Flying Lessons & Other Stories
What do you think of when you hear the name Walter Dean Myers? For me, I think of an author who broke tremendous barriers in the world of children and young adult literature, specifically concerning uncomfortable topics about race. In seventh grade, my English class was assigned to read MONSTER, a book following an African American teenager who is put into the criminal justice system. I’ll be honest, before reading that book, I wasn’t truly aware of the unfairness and inequality minorities faced within the law, let alone misrepresentation they face almost everywhere, including literature.
However, Walter Dean Myers wrote many pieces about it, including “Where Are The People of Color in Children’s Books?" which inspired the founding of We Need Diverse Books, cofounded by Ellen Oh. Unfortunately, Walter Dean Myers has since passed away, but his legacy lives on in FLYING LESSONS & OTHERS STORIES, a collection of short stories featuring characters of color.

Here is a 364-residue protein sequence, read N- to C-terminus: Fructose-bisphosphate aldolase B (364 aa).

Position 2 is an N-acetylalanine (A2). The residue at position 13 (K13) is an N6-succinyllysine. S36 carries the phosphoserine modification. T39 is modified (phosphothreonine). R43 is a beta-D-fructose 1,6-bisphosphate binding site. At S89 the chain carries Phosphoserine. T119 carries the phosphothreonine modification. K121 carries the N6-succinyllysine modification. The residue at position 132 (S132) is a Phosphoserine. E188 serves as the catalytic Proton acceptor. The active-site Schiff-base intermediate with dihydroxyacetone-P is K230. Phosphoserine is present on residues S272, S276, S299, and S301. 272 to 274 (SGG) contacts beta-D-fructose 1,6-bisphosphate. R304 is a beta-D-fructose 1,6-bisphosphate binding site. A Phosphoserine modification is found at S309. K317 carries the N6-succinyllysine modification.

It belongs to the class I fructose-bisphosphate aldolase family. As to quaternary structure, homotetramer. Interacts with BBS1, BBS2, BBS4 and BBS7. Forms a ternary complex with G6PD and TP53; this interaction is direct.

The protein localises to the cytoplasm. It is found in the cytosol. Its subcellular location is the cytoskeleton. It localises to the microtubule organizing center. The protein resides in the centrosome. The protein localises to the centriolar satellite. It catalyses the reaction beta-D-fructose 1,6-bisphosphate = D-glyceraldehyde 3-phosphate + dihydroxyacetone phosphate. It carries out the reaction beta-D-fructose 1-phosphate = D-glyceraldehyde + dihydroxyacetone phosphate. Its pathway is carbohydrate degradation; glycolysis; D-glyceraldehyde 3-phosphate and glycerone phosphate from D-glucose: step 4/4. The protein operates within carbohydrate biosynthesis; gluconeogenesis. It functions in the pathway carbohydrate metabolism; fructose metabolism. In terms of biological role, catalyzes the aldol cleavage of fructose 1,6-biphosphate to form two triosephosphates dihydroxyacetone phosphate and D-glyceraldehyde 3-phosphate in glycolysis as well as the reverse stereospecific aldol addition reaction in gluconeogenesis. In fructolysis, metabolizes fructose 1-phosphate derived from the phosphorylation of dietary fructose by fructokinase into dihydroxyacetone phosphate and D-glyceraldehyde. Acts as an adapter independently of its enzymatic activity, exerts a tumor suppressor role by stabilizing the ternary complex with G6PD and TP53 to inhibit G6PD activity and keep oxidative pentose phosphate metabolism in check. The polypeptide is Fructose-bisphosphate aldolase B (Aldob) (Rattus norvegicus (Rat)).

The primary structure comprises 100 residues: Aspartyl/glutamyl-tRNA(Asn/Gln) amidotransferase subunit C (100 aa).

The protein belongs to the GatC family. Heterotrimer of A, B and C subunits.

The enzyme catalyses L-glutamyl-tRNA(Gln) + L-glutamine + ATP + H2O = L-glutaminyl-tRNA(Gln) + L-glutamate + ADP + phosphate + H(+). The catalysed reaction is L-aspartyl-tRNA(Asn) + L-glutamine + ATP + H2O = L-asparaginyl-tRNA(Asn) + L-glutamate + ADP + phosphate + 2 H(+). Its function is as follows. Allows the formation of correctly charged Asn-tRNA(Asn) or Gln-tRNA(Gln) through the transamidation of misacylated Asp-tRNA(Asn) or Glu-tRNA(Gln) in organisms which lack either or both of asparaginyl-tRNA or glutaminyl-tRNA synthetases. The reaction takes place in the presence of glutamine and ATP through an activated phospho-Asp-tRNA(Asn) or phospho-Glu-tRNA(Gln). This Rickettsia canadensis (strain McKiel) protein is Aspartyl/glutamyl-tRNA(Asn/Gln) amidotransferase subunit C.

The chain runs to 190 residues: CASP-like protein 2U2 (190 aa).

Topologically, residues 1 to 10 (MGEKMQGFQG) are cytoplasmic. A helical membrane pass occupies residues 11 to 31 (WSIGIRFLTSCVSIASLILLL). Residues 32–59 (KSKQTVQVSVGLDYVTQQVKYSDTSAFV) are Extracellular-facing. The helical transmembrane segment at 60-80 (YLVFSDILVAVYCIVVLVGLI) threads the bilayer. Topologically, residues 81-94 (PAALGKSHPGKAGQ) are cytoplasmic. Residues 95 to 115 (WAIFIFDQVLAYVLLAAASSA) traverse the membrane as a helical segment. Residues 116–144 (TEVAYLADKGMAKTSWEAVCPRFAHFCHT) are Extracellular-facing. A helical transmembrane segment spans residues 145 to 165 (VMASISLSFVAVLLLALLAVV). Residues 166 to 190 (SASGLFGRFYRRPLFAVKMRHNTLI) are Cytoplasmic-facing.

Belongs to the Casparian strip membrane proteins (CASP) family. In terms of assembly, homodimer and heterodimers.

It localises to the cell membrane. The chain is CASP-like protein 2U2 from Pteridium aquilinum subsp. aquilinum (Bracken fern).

"I’ll definitely be coming back to FLYING LESSONS in years to come, and I recommend it to everyone, no matter what age."
I consider myself a pretty well-read person. I know about a lot of books, and throughout my seventeen years of experience, I’ve read a lot of books. But this book pointed out to me that almost every book I’ve read features a Caucasian main character. In fact, I’d never read a book featuring an Indian character until I read “Flying Lessons” by Soman Chainani, one of my favorite stories from this book. Another one of my favorites was “Seventy-Six Dollars and Forty-Nine Cents” by Kwame Alexander, which was told in verse.
Even though the main reason this book was published was to address the lack of characters of color in Children’s Literature, it also addressed so many other things that aren’t seen in a lot of Children’s Literature. For instance, take “Secret Samantha” by Tim Federle, about Samantha, who is discovering how she fits in with the stereotypical expectations of being a girl. Walter Dean Myers’s story, “Sometimes a Dream Needs a Push,” features a boy who uses a wheelchair after an accident, and his path to access sports. This story was especially a hit for me, since I use a wheelchair, too.
With all short story collections, there’s always going to be stories you do and don’t like. For me, I found myself enjoying most of them. Nonetheless, I found with each story, there were lessons to be learned. I think people are learning them too, because every copy of this book is rented out within sixty miles of me. I’ll definitely be coming back to FLYING LESSONS in years to come, and I recommend it to everyone, no matter what age.
Reviewed by Reanna H., Teen Board Member on March 20, 2017